3. How about being back on the grad-grid, Historiann? Writing those pre-comps essays; driving to the U. in the town 50 miles over when your prof goes on leave; cooking your own food on those occasions when food becomes both available and affordable? That Survivor-kind-of-stuff? Even if your school wasn’t located on the proverbial Elm Street, that kind of a dream could have you waking up sweating glass bullets.

    Crazy’s scenario about the annoying course that forgets to get taught is something we do all the time over here in Bituminosia. Two decades ago–before anybody now in the department was here–“we” inaugurated a required-by- everybody course that was so eff’ing dumb “they” lost what we call the “Syllabus of Record.” So all we have to go on is the snippet-view of the catalogue description. The course has become a perpetual penance, however, bureaucratically, so its taught dozens of times a year. But nobody knows whether it’s actually the course that was approved by the curricular gods. As Nikita Kruschev once predicted, the living would envy the dead, and we do!

    p.s. Chutes and Ladders would be a great subject for a thread of its own!


  4. I had exactly the transition that Dr. Crazy describes! In grad school, I dreamed about finding out about a math class (or sometimes a Latin class) at the end of the quarter, and ran madly around trying to figure out how I could still get an A. (Nice, huh?) After I started teaching, it gradually morphed into dreaming that I’d look at the clock and realize I was supposed to be teaching a class that started 15 minutes ago. And I’m still at home in my pjs. Or I’d dream that I’d walk into the classroom and start teaching and no one would listen to me (in one memorable example, there were sportscasters in the back corner of the auditorium doing running commentary!).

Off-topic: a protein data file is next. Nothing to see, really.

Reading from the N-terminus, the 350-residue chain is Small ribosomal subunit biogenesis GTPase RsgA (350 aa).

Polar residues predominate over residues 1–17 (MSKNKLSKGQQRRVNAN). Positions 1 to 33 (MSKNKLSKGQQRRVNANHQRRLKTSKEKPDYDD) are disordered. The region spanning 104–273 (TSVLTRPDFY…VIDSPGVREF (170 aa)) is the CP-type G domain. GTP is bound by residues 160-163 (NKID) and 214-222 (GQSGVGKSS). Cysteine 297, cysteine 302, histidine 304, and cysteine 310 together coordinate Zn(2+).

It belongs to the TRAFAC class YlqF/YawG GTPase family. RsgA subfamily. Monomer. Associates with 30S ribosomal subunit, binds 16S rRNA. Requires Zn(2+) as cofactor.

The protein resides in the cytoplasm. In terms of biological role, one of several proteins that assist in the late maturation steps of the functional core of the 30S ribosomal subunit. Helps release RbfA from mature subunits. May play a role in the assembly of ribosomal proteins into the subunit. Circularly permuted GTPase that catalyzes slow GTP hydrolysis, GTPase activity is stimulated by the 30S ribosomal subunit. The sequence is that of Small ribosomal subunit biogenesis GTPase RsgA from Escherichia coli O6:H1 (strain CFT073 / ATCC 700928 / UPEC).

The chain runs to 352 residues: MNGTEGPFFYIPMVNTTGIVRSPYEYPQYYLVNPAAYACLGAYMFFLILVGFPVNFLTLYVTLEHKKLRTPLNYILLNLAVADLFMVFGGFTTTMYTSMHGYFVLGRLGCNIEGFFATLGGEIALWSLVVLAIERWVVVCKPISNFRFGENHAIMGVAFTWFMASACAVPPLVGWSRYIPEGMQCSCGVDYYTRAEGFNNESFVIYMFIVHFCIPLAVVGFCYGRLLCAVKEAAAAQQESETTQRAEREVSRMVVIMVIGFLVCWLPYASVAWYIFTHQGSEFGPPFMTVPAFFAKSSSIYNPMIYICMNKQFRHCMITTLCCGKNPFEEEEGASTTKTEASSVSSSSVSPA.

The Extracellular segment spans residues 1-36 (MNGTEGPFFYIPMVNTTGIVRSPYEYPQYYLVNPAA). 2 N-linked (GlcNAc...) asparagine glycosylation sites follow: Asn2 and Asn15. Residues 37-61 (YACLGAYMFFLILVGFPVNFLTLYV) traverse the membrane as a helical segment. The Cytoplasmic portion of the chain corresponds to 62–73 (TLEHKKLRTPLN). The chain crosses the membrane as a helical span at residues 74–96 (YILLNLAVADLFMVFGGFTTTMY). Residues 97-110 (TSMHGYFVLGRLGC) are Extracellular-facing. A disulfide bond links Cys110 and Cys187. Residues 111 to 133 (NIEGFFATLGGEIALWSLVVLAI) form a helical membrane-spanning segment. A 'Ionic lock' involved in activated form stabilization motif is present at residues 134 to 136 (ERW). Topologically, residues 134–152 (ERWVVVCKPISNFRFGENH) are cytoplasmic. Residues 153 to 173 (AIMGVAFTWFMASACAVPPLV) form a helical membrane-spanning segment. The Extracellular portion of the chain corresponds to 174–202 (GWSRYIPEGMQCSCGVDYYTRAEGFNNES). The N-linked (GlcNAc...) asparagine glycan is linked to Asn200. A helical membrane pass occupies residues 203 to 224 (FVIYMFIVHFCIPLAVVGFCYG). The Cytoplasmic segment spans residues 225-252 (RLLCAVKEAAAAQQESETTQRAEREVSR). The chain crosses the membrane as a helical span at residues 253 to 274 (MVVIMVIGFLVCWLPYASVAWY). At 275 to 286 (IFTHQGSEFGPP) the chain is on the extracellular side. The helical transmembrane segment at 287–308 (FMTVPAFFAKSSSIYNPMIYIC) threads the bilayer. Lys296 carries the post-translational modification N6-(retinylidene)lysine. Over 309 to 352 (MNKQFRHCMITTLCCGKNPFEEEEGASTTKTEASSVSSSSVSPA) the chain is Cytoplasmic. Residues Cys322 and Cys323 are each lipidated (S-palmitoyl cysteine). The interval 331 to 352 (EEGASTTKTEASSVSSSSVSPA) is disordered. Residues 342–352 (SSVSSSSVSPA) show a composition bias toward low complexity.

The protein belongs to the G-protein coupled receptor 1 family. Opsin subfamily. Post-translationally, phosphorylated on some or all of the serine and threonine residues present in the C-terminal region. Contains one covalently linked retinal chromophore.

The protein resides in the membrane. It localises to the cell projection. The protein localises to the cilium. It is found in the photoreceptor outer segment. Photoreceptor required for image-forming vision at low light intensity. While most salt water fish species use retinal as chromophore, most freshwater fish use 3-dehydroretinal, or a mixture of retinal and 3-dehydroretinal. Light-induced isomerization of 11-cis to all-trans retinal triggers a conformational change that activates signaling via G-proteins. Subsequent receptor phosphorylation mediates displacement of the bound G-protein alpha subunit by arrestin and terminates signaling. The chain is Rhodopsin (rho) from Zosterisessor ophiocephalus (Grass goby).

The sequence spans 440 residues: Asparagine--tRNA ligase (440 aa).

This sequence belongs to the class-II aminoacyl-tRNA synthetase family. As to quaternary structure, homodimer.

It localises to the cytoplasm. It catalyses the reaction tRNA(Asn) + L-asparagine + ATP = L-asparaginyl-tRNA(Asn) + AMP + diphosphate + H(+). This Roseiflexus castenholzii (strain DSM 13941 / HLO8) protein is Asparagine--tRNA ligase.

Alas, I have reverted – I recently dreamed that I was registered for a physics class I’d never attended. Since some of this law stuff makes as much sense to me as physics, I guess that’s fitting!


  5. I’ve had New Kid’s Dream too!

    I recently dreamt that I was giving a lecture a feminist theory and no one was listening to me. And I don’t even teach.


  6. I have that same dream, often serial form (starting one night and continuing throughout a week)… my college degree will be taken away unless I finish these high school classes, one of which is calculus (the others are something like art or study hall). And I don’t do any homework and don’t attend any classes and don’t learn the material and therefore am in danger of failing miserably, thus endangering my entire career.

    This is actually based on deep-seated guilt from doing badly in some engineering courses in college. For two semesters, I concentrated on extracurriculars and didn’t learn anything, and my deserved-but-pathetic grades reflected that. As a result, my overall GPA is C-something and I’ve always been pretty ashamed of that, since it reflects a half-assed attitude rather than my actual intellectual ability or my actual willingness to do work. It’s not current failure that my subconscious fears, it’s somebody digging into past failures.